By Luke Dani Blue
Editor’s Note: We’ve been studying relationships for the last four decades, but we still have so much to learn. Through the individual stories and experiences shared in Real Relationships, we aim to paint a more realistic picture of love in the world today. The views, thoughts, and opinions expressed in this article belong solely to the author, and are not necessarily based on research conducted by The Gottman Institute.
Last February, my sister-in-law asked my partner, Migueltzinta, “Do you and Luke ever think of getting married?” At the time, Tzinta and I had been married for four years.
It’s not so surprising that she would have forgotten. Tzinta and I got married as we do all things: on our own, impulsive terms and with a (dignified) F-you to social expectations. In this case, at a courthouse under a papier-mache Valentine’s Day heart, with a diner breakfast as a celebratory chaser. Migueltzinta wore a tie. I’m pretty sure I was wearing jeans.
We’d been together for three and a half years, and already agreed we wanted to be together for life, when we ordered our fateful seafood molcajete on the balcony of a touristy restaurant in southern Guadalajara. Octopus tentacles sizzled in the lava rock, the green salsa bubbled, and the tortillas were soft as worn-in denim. Food that good merited a dramatic gesture.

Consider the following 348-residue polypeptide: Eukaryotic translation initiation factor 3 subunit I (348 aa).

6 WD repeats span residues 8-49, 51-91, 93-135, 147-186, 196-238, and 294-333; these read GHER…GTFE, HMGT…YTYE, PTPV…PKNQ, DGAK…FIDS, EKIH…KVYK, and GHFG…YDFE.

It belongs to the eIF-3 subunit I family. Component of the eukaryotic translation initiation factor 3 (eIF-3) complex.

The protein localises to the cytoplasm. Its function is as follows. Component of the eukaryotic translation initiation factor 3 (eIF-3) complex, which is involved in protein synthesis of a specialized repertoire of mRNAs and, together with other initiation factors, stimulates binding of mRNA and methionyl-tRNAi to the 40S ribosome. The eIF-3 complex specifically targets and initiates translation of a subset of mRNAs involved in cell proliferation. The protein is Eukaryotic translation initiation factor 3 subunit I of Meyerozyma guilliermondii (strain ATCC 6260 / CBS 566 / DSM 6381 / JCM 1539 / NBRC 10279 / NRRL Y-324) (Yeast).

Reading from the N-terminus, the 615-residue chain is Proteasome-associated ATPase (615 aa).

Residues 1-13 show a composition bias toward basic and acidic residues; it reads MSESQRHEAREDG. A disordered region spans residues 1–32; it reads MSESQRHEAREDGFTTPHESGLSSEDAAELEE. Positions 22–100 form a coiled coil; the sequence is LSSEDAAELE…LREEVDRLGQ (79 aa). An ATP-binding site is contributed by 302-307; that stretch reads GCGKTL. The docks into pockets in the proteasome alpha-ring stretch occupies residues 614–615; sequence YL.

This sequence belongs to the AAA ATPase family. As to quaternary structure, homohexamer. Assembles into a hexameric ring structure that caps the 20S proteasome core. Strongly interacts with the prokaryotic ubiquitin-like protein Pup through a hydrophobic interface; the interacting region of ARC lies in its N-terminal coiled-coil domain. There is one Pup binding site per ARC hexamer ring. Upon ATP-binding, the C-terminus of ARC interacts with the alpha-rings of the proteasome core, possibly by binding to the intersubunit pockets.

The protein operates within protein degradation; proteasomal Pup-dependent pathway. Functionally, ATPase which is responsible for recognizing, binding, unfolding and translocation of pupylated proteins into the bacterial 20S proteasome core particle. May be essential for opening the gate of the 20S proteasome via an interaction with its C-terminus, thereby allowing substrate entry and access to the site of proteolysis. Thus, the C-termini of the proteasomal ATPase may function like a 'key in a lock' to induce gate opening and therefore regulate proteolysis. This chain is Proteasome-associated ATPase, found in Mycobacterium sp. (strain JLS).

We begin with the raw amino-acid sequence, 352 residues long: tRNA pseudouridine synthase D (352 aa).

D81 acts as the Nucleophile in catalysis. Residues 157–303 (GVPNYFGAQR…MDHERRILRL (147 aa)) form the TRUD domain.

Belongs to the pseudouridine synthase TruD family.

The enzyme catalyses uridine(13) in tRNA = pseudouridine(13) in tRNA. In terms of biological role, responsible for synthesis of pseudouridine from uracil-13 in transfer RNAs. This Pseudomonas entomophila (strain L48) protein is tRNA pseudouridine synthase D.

“Should we get married?” I asked. “Okay,” he said. We exchanged a look—I dare you. No, I dare you—and grinned at each other. Hetero couples and families strolled in the courtyard below the balcony. We were invisible up there in the dark, savoring the dish too large and messy for most people to bother ordering, suddenly engaged. Although we were the only people to whom any of this was a shock, we loved the feeling of our own outrageousness. How dare we betray expectations by doing the one thing most expected of any couple, and yet with so little apparent regard for what it was supposed to mean?